[Shootout-list] Re: Coding For Speed
Shae Matijs Erisson
Thu, 24 Mar 2005 21:55:21 +0100
I think the essence of this email is something I've been wondering about
> When engaging in the exercise of "benchmarking" inherent in that
> exercise (to me) is to identify coding techniques and paradigms
> within the idiom of the language being used to perform the
> stated tasks as fast as possible.
Similarly, my priorities are understandability and programmer time.
For a given task, I want to be able to turn out a working solution that can
easily be understood by readers in as little time as possible.
To me, source code is primarily communication with other programmers, most
often myself some years after I wrote the original code.
But there's a much greater value in code as communication.
It's hard for me to find library code that fits my clients' needs, partially
because I don't know their needs ahead of time (usually, neither do they).
When I find code that does part of what I need, if it's well-written, if it
communicates well, then I get the greatest value because I can quickly change
or extend that code to do the rest of the task.
> Thus, I disagree that benchmarks are about applying some
> arbitrary programming paradigm to a set of languages, just so
> the "look" of the programs are similar. Benchmarks should
> illustrate how a given language can be used to perform a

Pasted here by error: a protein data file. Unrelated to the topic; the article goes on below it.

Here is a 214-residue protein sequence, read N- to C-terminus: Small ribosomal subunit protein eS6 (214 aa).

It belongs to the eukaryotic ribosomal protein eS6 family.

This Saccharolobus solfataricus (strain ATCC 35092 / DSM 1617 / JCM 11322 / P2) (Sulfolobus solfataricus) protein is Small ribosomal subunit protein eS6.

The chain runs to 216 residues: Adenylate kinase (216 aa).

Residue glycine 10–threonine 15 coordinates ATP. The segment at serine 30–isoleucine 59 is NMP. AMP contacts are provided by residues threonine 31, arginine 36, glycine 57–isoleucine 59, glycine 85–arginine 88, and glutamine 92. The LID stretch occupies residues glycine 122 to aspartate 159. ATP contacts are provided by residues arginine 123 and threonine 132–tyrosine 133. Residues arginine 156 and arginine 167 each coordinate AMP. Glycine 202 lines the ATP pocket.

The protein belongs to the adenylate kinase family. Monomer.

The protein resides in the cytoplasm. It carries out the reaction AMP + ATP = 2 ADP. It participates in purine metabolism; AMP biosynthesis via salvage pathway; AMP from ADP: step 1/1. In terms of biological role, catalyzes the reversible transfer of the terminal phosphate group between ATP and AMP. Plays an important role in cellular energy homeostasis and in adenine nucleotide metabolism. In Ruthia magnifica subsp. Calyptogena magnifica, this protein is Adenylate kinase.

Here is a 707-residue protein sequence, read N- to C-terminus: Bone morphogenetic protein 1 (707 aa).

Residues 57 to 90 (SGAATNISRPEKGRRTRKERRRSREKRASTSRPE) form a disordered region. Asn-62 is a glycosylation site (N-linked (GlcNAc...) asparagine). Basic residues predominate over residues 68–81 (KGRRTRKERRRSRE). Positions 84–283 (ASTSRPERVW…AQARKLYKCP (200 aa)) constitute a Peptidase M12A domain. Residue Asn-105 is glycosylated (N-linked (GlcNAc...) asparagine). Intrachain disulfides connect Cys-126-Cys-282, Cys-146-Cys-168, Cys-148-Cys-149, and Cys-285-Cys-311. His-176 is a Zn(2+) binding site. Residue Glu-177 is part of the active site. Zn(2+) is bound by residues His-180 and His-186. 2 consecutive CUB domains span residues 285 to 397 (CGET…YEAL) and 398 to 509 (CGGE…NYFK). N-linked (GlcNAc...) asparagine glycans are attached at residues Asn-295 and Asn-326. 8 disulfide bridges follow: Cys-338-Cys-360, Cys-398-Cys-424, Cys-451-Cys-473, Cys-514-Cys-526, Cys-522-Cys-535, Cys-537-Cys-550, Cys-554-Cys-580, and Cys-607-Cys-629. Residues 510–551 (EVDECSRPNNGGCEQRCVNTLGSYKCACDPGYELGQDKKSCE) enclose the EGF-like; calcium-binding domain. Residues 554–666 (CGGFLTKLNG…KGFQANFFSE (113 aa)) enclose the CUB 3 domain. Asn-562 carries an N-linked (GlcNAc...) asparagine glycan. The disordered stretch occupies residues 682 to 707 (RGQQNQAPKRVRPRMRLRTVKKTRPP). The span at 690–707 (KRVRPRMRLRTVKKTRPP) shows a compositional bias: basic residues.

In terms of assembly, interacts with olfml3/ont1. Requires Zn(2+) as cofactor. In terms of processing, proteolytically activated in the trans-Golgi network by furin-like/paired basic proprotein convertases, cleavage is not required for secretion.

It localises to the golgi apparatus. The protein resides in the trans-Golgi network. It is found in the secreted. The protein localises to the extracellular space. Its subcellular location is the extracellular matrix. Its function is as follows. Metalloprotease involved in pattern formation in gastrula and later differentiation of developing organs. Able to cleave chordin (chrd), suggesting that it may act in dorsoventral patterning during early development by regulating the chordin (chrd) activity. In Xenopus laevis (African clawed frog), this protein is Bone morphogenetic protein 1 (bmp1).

> given task (the benchmark) in that language, particularly
> using the best programming techniques and idioms unique to
> that language.
> Thus, to me, the primary essence of benchmarking is comparing
> how different languages can be uniquely applied to optimally
> perform the same tasks, and comparing those results.
> If there are other characteristics you are really trying to
> compare between languages, it would be best to explicitly state
> them (such as shortest program, etc) and not confuse issues
The problem I see is that it's easy to directly test LOC, CPU time, RAM usage,
but it's really hard to test readability and good use of idioms.
At some level that's like unit testing poetry.
There are code complexity tests, you could use code metrics like cyclomatic
complexity. But I don't know a satisfactory way to test code for elegance.
(On the subject of cross-language code complexity, Serguey Zefirov suggested
But, I would most value a shootout that has a 'code as literature' section.
I don't know how that would work, and I've never heard of a multi-language
website that does that critiques benchmarks for elegance,
but I do know I would want to read from and contribute to such a website.
Is a 'code as literature' a possibile addition to the Shootout?
I'd like something option that encourages clarity and understandability.
Programming is the Magic Executable Fridge Poetry, | www.ScannedInAvian.com
It is machines made of thought, fueled by ideas. | -- Shae Matijs Erisson